When I first started beekeepeing, I decided to build my own honey extractor. This is hand built from a NEW trashcan and was coated with Cam-kote food grade paint. It is a lot of work to use but it definitely works. A person could gear the drive or (as I did) chuck the spindle in the middle with a drill and let it do the work. It’s hard on a drill with a load of honey but will work pretty well.  Some have asked what the metal rod sits on in the bottom of the can…I added a nylon cap to the end of the rod.  It rides in a nylon bushing attached to the can.  You can mess around at your local hardware store and find nylon bushings and washers and the like.  They are pretty tough and will keep metal shavings from getting into your honey.

17 thoughts on “Equipment

  1. Am enjoying your blog thoroughly. All your buzz-honey posts make me miss my beekeeping days. My hives were destroyed by a hurricane storm surge in 2005. Sort of glad I did not start them up again, as we had another surge this past September. I’ll have to enjoy beekeeping vicariously through your posts. Great blog!

  2. Thanks BW. Sorry to hear you lost hives due to hurricane activity. I’ve often wondered what folks along the coastal regions do. Anyhow, I will certainly be posting a lot on bees this spring and summer…it’s not far off now!

  3. please send me the plans and parts list for this extractor. its perfect and is a beautiful wood. danabee

  4. danabee – unfortunately, I do not have plans. Most of this was just built by the seat of my pants. As for the wood, it is pine that is covered with polyurethane. Holler if you’d like more info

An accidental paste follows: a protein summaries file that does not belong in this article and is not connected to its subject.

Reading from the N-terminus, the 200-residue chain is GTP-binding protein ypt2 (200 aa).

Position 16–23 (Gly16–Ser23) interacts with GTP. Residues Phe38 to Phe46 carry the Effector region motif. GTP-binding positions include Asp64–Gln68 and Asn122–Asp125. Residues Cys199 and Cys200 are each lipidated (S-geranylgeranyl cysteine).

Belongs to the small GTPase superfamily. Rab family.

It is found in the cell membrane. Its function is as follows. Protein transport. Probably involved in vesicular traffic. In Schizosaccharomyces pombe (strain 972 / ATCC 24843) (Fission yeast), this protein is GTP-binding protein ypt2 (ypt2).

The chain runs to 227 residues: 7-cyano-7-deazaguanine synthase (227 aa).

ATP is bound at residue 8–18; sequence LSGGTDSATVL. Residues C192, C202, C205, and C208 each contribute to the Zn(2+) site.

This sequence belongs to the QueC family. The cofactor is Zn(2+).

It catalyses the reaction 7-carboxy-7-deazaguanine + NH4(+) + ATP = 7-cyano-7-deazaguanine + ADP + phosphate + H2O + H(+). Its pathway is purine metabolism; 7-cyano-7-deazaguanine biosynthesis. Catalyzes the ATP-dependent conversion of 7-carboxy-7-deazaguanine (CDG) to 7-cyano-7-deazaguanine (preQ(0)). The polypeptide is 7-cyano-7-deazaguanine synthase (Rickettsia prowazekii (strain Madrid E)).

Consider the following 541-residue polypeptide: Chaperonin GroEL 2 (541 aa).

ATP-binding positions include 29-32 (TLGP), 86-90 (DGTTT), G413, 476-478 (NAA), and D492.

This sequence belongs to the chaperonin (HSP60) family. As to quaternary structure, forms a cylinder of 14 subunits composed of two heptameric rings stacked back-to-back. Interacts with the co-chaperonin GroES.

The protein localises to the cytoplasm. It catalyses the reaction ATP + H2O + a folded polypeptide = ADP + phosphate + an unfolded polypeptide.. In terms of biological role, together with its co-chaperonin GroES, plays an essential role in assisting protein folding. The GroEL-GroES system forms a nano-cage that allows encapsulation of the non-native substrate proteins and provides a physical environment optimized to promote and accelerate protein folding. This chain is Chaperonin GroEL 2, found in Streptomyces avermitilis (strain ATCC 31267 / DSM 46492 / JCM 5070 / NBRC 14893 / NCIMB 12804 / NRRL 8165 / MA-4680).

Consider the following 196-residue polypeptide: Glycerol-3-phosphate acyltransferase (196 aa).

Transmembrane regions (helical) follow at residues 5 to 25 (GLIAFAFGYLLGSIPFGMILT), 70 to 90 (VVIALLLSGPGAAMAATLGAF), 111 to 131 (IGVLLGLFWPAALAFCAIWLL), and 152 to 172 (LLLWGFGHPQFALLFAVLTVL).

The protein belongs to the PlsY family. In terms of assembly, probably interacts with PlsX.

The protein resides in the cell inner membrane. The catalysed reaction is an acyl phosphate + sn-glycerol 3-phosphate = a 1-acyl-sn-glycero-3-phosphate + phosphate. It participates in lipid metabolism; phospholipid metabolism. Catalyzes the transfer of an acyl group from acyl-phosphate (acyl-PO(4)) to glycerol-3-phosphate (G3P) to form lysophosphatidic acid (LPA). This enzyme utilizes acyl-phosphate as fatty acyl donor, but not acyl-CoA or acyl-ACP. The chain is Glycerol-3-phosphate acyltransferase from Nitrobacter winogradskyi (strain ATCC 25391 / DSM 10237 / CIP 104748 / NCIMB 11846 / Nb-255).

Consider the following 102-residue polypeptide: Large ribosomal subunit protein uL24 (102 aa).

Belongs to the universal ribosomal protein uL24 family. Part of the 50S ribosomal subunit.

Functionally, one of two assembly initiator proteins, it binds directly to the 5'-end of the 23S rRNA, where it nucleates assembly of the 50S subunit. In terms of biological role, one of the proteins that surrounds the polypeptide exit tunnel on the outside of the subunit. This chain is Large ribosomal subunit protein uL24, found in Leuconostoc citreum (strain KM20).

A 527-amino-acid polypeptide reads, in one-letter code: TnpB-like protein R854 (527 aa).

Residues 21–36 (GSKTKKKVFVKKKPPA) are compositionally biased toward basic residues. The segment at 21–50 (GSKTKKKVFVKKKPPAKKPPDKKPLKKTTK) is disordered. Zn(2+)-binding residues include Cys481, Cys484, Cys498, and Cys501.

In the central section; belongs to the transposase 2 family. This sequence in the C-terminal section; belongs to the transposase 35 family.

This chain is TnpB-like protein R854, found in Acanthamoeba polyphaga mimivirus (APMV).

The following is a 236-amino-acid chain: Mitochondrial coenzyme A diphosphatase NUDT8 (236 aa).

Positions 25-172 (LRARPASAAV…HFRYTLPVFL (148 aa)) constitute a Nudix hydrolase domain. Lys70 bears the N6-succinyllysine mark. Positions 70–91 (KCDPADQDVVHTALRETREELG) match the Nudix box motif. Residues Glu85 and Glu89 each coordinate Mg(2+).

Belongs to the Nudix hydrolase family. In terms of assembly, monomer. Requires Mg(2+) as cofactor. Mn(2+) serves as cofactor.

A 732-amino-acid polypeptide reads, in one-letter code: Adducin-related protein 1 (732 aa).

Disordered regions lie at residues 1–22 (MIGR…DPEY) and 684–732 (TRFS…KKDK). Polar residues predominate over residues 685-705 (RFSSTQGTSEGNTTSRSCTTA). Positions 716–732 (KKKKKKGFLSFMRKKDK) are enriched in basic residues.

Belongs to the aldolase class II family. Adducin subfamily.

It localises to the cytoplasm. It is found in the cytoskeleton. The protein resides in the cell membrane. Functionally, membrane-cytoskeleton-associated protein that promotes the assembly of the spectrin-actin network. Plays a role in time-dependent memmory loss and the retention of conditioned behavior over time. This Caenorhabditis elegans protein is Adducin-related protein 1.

5. Love your blog. I’m trying to get into beekeeping on the cheap, and am planning to build a copy of your honey extractor. I have one question though – how do you keep the frames from falling toward the middle before you start spinning them?

  6. Great question Tim…it’s the same problem that most tangential extractors have…even the “real” ones. In general, it is a bit like magic…we tilt them just a little and sort of hold them for a second while we start spinning. As soon as there is any motion, of course, they stay in place. Most times, though, a slight tilt will hold them just fine!

  7. Great idea building it out of wood! I did not see a spigot on the can, so I assume you just pour the honey out the can, right? Also, in response to Tim’s comment, it would be very easy to add a 1-1.5 inch pivoting wood latch on the top to hold the frames in place before cranking.

  8. Tom – right on both accounts though it would be simple to add a spigot too. Most of the beekeeping supply places sell honey gates for that very purpose!

  9. I too love the trash can extractor. I would like more information about the internal parts and pictures. Thank you and happy beekeeping.

  10. sir, first of all great idea for the honey centrifuge. all i have is one queery. the main shaft arrives till the end of the cage (where you put the frames) or it keeps on going down to the end of the bucket. if you want to watch my maltese bees feel free to do so. sorry for the mess since i was a beginner at that time.

  11. Jean Paul Galea –
    The shaft continues through the basket and rests on the bottom of the container. It has to be that way to hold the basket out of the extracted honey. Turning the basket itself through extracted honey would be very difficult. By the way, I enjoyed your video also!

  12. You can use a heat gun and coat the metal inside with pure beeswax: better than any paint (which will eventually peel and contaminate the honey).

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